The story starts in the late 17th Century with the raising of the Regular Army at Charles II’s Restoration in 1660.
In this part of the museum we see examples of uniform from the time and follow the exploits of the Regiments of Cheshire as they serve all over the world.
18th Century discipline was harsh and intended to make the men “more frightened of their superiors than the enemy”, as one martinet put it.
Artefacts from the Seven Years War in America (1756 – 63) including a bronze medal issued for the capture of Louisburg.
The story is told of the Battle of Dettingen in 1743 where a detachment of the 22nd saved King George II.
A tableau of Sergeant John Shipp leading the Forlorn Hope at the Siege of Bhurtpore in 1805 illustrates the 22nd Regiment’s exploits in India.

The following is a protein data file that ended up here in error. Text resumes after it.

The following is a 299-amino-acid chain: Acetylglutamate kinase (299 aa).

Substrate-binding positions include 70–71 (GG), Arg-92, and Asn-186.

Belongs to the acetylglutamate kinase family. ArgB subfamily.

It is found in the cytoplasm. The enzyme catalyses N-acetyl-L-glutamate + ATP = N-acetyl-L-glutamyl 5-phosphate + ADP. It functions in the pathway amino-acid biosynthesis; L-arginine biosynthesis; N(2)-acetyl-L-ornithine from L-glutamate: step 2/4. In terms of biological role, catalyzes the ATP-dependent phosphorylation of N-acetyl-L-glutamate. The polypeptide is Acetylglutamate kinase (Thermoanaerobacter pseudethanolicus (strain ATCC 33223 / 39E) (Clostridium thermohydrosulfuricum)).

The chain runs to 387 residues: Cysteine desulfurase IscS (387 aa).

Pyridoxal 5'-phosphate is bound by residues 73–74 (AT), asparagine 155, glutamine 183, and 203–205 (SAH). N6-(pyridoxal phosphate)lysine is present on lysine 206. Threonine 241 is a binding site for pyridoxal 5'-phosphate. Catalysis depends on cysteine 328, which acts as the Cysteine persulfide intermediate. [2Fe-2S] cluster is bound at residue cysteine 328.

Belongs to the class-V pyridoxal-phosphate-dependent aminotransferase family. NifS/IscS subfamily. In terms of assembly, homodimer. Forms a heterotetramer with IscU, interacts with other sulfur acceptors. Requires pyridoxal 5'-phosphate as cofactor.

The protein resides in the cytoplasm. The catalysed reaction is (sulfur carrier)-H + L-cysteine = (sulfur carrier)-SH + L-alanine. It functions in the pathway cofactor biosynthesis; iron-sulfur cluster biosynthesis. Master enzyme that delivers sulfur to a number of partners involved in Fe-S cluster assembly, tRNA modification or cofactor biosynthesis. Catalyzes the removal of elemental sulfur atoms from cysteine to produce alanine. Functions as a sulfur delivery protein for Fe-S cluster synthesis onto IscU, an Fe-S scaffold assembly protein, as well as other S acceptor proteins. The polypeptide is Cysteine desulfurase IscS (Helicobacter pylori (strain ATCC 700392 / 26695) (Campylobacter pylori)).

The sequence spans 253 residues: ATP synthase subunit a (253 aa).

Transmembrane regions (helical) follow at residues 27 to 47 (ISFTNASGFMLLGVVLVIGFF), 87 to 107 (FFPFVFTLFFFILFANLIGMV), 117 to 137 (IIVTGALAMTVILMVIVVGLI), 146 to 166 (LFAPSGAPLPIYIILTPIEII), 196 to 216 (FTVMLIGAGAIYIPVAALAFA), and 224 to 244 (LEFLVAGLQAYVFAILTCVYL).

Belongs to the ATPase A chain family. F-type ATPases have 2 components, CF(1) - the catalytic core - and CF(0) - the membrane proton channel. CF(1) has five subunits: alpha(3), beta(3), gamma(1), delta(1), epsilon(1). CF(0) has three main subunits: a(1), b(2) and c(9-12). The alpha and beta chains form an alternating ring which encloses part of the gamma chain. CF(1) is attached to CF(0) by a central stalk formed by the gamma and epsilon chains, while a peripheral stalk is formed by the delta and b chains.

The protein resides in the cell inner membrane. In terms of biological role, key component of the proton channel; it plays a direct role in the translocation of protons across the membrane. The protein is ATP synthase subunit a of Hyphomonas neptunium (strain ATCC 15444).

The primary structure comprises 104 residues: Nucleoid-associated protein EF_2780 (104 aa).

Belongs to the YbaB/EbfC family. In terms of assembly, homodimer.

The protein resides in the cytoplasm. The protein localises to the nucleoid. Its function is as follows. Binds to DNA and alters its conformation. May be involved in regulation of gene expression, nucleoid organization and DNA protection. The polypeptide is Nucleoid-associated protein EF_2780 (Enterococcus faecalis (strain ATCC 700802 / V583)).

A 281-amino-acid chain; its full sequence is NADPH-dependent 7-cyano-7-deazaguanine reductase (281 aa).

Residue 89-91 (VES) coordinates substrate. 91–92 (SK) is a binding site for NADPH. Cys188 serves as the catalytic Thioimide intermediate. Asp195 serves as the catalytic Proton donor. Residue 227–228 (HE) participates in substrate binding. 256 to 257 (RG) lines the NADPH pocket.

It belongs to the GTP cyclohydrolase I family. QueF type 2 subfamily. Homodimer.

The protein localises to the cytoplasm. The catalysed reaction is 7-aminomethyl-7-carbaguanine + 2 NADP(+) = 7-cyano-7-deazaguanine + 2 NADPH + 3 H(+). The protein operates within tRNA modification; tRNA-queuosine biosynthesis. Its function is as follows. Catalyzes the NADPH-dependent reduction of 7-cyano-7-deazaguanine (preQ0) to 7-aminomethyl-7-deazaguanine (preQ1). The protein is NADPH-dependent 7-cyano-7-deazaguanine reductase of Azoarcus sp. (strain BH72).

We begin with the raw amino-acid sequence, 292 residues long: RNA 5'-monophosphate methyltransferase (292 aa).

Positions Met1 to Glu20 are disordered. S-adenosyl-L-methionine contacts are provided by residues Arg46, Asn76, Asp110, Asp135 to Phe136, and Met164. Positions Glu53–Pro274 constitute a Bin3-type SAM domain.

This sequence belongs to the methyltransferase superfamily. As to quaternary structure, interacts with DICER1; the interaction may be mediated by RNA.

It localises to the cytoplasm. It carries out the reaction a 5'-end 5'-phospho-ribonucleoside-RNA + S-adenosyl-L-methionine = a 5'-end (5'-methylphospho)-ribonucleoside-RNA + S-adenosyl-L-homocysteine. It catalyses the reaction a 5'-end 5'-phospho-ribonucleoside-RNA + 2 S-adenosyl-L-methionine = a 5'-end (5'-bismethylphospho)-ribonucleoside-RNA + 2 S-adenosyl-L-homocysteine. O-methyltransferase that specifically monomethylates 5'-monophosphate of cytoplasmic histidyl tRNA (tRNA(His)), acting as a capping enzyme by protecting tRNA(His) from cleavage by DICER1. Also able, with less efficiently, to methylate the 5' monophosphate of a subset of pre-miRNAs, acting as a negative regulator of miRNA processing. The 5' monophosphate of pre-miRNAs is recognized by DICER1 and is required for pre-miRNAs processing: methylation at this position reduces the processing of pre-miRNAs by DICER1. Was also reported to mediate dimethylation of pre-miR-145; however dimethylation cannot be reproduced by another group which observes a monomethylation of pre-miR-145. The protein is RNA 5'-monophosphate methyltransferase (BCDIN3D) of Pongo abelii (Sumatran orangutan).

Drill was essential to battlefield discipline as shown in the fine 1793 Volunteer drill book on display.
The Cheshire Yeomanry were raised in 1797 “to keep the King’s peace in the county”. They were soon involved in garrison duty in Liverpool as the regular army (the main police force at the time) was largely away fighting or defending and policing the expanding empire.
Listen to ‘Reveille’ and ‘Retreat’ being played on the bugle. Bugle and Trumpet calls were used by many armies to pass orders in battle and in camp.